My mom has never been medicated. She refuses. My entire life has been with her working like the energizer bunny on high speed for several days, then her crashing into a deep depression for several days. The depressions are so bad that she will refuse to come out of her room. She becomes paranoid and bitter. Then, like a light switch has been turned, she is happy and will then start a shopping spree spending sometimes thousands of dollars - just because she wants to. And that is when the lies and manipulations begins. If the depression lasts too long, my dad will take her out shopping to help bounce her out of it. She has had some health issues in the last 4 years, including a minor stroke, that have just made it all worse. When we have spoken to her physicians, they go to her and do nothing because she always either denies the behavior or refuses medication. And there is nothing we can do about it.

 

I struggle with depression some, but I refuse to let it control me like it has in the past. I have been on medications occassionally when I can't change it myself. I work very hard to recognize when it is over taking me and I have found that most of the time I can take the edge out by eating super healthy, exercising, and just working on changing my focus. Making sure I am hormonally balanced also makes a difference. I will say though that how I deal with it has changed dramatically over the last 20 years. Some of my more negative behaviors in the past were learned behaviors, from watching my mom and brother handle themselves. Nothing changed until I sought out help for myself and worked hard at what I was told I needed to do. I look at my mom and think about how rich her life could be if she would allow herself to go to counseling and take appropriate medications. But since she refuses, there is nothing I can do but sit and watch.

 

Would I allow her to live with me? Most of the time, no. It is hard enough just living in the same town with her. I have to have very strong boundaries as it is to protect my children from her roller coaster emotions (and those of my brother). My dh and I have discussed what we will do with my brother when my parents die, and we are at a complete loss right now.

 

:grouphug: to everyone else that is struggling with this.

Link to comment
Share on other sites

But, we all have responsibilities, and one of those includes finding a treatment that works so that we aren't ruining the lives of those around us. I saw my sister do it and I just realized that I am her. I will get treatment and change my family's life for the better instead of causing them to suffer. How do you get someone else to realize this?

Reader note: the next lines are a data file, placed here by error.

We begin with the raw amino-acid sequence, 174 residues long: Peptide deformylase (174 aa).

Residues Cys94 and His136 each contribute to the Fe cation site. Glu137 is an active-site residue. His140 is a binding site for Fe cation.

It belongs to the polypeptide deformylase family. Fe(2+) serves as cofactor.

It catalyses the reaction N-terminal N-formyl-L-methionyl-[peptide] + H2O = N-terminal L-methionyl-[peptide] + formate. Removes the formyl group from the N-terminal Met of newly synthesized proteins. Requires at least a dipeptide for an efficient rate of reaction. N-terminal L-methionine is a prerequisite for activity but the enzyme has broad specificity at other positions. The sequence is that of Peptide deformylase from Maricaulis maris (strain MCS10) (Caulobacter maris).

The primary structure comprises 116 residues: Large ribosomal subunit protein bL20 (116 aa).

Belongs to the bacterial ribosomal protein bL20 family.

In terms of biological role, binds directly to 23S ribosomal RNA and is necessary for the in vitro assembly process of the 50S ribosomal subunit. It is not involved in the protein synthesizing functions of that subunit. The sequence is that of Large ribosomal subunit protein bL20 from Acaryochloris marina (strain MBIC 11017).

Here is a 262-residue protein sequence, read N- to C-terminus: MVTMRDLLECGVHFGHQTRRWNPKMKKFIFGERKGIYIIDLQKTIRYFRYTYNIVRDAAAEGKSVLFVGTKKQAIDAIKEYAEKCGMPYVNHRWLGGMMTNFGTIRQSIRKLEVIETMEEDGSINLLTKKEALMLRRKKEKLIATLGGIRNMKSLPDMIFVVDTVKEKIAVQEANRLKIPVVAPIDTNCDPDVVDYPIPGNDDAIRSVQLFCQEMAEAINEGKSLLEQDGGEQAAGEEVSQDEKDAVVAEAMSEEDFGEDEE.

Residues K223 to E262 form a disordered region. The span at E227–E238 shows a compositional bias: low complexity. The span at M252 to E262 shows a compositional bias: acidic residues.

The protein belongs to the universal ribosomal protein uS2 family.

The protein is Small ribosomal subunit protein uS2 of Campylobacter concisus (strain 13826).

I just remembered why I am realizing it. I started on a medication for depression (but I went on it for another reason) and was better while on it. That gave me enough clarity to realize how bad my problem had gotten.

 

I know some that at least think they can manage mental illness with lifestyle changes. While that may be possible, I believe that short-term medication can snap one out of a phase enough to implement the lifestyle changes. It is not something that someone who is suffering is going to be able to manage, and may not make a big enough difference even if they can.

Link to comment
Share on other sites

My dh grew up with a dad who has severe mental illness. When he is on his meds, he can manage fine. When he's not, it's a nightmare for the family. There have been so many things that have happened, there just isn't enough space here to get into it, nor would it help you out.

 

The one thing I would encourage you to do is talk to someone who understands mental illness--a support group, a counselor, a doctor--to find out how you can help this person. I will be praying for you to get good advice and help.

Link to comment
Share on other sites

I know next to nothing about bi-polar myself. But a friend was recently diagnosed as "soft bipolar", which I would assume is milder than regular bipolar.